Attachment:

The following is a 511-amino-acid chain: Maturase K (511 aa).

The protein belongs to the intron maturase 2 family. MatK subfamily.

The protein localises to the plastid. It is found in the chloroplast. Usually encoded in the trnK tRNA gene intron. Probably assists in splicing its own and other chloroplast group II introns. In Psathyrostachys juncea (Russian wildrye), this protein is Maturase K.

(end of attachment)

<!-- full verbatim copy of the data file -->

The following is a 511-amino-acid chain: Maturase K (511 aa).

The protein belongs to the intron maturase 2 family. MatK subfamily.

The protein localises to the plastid. It is found in the chloroplast. Usually encoded in the trnK tRNA gene intron. Probably assists in splicing its own and other chloroplast group II introns. In Psathyrostachys juncea (Russian wildrye), this protein is Maturase K.